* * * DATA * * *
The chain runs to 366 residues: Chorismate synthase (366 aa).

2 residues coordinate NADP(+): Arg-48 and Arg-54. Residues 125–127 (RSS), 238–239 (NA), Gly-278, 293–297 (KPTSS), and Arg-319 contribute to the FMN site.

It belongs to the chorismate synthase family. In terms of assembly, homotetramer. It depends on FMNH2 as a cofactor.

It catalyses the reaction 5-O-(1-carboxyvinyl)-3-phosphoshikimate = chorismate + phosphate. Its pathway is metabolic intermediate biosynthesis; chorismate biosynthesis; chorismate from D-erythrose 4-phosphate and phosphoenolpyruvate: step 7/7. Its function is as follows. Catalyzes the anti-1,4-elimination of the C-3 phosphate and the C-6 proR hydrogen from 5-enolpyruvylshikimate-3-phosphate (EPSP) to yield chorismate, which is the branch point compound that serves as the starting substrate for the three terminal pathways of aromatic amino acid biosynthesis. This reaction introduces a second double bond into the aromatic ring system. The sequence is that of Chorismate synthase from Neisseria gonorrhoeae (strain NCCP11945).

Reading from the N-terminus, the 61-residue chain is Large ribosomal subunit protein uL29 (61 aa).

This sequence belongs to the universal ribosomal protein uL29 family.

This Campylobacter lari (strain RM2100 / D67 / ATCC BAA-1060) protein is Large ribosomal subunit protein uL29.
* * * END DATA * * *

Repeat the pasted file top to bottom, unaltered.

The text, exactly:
The chain runs to 366 residues: Chorismate synthase (366 aa).

2 residues coordinate NADP(+): Arg-48 and Arg-54. Residues 125–127 (RSS), 238–239 (NA), Gly-278, 293–297 (KPTSS), and Arg-319 contribute to the FMN site.

It belongs to the chorismate synthase family. In terms of assembly, homotetramer. It depends on FMNH2 as a cofactor.

It catalyses the reaction 5-O-(1-carboxyvinyl)-3-phosphoshikimate = chorismate + phosphate. Its pathway is metabolic intermediate biosynthesis; chorismate biosynthesis; chorismate from D-erythrose 4-phosphate and phosphoenolpyruvate: step 7/7. Its function is as follows. Catalyzes the anti-1,4-elimination of the C-3 phosphate and the C-6 proR hydrogen from 5-enolpyruvylshikimate-3-phosphate (EPSP) to yield chorismate, which is the branch point compound that serves as the starting substrate for the three terminal pathways of aromatic amino acid biosynthesis. This reaction introduces a second double bond into the aromatic ring system. The sequence is that of Chorismate synthase from Neisseria gonorrhoeae (strain NCCP11945).

Reading from the N-terminus, the 61-residue chain is Large ribosomal subunit protein uL29 (61 aa).

This sequence belongs to the universal ribosomal protein uL29 family.

This Campylobacter lari (strain RM2100 / D67 / ATCC BAA-1060) protein is Large ribosomal subunit protein uL29.